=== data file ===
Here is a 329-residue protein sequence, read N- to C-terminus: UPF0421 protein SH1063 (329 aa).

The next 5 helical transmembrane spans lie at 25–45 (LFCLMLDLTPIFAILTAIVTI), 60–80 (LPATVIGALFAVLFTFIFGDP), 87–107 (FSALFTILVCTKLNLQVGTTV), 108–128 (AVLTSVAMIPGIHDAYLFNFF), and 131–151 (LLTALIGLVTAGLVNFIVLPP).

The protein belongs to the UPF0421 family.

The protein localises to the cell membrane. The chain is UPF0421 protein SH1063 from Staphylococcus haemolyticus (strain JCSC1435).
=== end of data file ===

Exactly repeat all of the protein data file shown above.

Here is a 329-residue protein sequence, read N- to C-terminus: UPF0421 protein SH1063 (329 aa).

The next 5 helical transmembrane spans lie at 25–45 (LFCLMLDLTPIFAILTAIVTI), 60–80 (LPATVIGALFAVLFTFIFGDP), 87–107 (FSALFTILVCTKLNLQVGTTV), 108–128 (AVLTSVAMIPGIHDAYLFNFF), and 131–151 (LLTALIGLVTAGLVNFIVLPP).

The protein belongs to the UPF0421 family.

The protein localises to the cell membrane. The chain is UPF0421 protein SH1063 from Staphylococcus haemolyticus (strain JCSC1435).